As you’ve no doubt noticed, Toastmasters offers many ways for you to learn. My favorite—and the one where I have grown the most—is the speech contest.
Every year, districts conduct a number of contests, typically four. It’s an opportunity to test your skills against other Toastmasters in a multi-round, single elimination tournament. What’s so great about that? You get to push yourself to become better in speaking and speech writing because you know that you will be competing with some really good speakers.
Toastmasters offers five different types of contests. Each district chooses which ones they wish to conduct, although one of them must be the Toastmasters International Speech Contest. Let’s look at each one.
The Toastmasters International Speech Contest is so called because, unlike the other contests, each district winner goes on to the Toastmasters International Convention to compete for the title of World Champion of Public Speaking. There is no requirement for the type or topic of the speech but, at the higher levels, inspirational speeches often win.
The Humorous Speech Contest is the most fun for the spectator. After all, we all like to laugh. This is not stand-up comedy. Contestants present speeches on topics of their own choosing and make them as humorous as they can. If you think you are funny, this is the contest for you.
My favorite is the Tall Tales Contest. This one involves telling a far-fetched story. I achieved a major breakthrough in my speaking ability by competing in this contest. I soon learned that you need to be very expressive to deliver an effective tall tale. By pushing myself, I stretched to the point where I became a much better speaker in general. You see, telling a tall tale, by its very nature, encourages us to be more expressive than we normally are. And it’s not just me. I have seen others take their speaking to a whole new level by participating in this contest. That is why I personally believe that it should be a part of each district’s contest menu.
What is the advantage of participating in a contest? In a word: growth.
Many districts conduct the Table Topics Contest. If you really enjoy Table Topics, or you would rather not have to write and practice a planned speech, this contest is for you. The speech is just like the Table Topics you are familiar with in your club meeting.
The final contest is the Speech Evaluation Contest. In this one, all contestants listen to a test speaker. They then are escorted to a separate room where they have five minutes to prepare a complete evaluation. One by one, they are brought back to the main room to evaluate the speaker. I encourage you to enter this contest, but if you don’t feel up to it yet, by all means, consider being the test speaker. The feedback that you will receive is invaluable.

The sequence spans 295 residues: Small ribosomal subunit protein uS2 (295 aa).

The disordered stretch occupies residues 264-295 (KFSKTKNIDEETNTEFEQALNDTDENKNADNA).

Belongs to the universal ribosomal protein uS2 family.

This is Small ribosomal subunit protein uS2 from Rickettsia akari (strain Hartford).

I believe the Speech Evaluation Contest has the potential for having the greatest impact on the clubs themselves. If a contestant becomes a better evaluator by participating, he or she is not likely to forget those skills when the contest is over. Instead, they take that new skill level back to their club and then serve as an example for other members, raising the quality of the evaluations in the entire club. This, in turn, raises the value of the Toastmasters experience.
What, then, is the advantage of participating in a contest? In a word: growth. On two occasions, I have seen someone who was not a strong speaker win a club’s International Speech Contest. To their credit, they embraced the task of preparing for the next contest at the area level. I attended both contests and was amazed at how well they did. Although neither of them won, the growth in their speaking was stunning. They made a quantum leap in their speaking ability and they never looked back.
When you ask, should I enter a speech contest, I would strongly urge you to answer yes. Even if you only compete at the club level, it will challenge you in ways that you won’t find in a standard manual speech. If you want to grow … If you want to be stretched … If you want to become a better speaker, by all means enter your next club contest.
And whether or not you win, I suggest that you attend the area, division and district contests. See what the best speakers in your district are doing, and then reach for that level yourself.
Bill Brown, DTM is a speech delivery coach in Gillette, Wyoming. He is a member of Energy Capital Toastmasters in Gillette. Learn more at www.billbrownspeechcoach.com.